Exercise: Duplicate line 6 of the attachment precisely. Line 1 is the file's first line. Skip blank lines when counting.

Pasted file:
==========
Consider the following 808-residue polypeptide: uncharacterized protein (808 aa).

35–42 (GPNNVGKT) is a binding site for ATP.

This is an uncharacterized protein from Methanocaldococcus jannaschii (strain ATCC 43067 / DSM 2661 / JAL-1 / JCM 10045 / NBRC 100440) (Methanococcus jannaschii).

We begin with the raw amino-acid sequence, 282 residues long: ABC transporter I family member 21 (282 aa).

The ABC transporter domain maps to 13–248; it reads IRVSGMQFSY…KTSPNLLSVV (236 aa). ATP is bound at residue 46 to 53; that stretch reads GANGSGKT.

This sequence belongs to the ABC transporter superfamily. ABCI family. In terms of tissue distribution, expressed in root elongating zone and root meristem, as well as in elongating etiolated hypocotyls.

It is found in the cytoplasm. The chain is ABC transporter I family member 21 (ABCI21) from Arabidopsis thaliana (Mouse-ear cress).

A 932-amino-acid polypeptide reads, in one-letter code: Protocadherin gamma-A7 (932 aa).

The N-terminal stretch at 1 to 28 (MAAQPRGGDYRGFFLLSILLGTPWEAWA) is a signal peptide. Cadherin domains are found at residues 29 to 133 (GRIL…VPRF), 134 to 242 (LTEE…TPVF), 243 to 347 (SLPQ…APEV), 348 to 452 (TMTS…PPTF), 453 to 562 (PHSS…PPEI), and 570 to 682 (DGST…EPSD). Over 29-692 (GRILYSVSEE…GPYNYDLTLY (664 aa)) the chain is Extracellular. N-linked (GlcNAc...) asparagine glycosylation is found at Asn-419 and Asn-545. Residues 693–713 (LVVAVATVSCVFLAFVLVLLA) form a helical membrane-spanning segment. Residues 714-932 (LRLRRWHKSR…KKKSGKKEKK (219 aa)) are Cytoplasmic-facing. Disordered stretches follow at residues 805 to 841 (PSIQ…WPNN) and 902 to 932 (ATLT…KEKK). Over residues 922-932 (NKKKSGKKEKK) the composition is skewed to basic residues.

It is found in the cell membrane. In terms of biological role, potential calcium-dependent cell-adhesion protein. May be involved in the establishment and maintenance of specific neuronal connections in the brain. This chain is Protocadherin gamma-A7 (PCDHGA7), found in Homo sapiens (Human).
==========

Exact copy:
This sequence belongs to the ABC transporter superfamily. ABCI family. In terms of tissue distribution, expressed in root elongating zone and root meristem, as well as in elongating etiolated hypocotyls.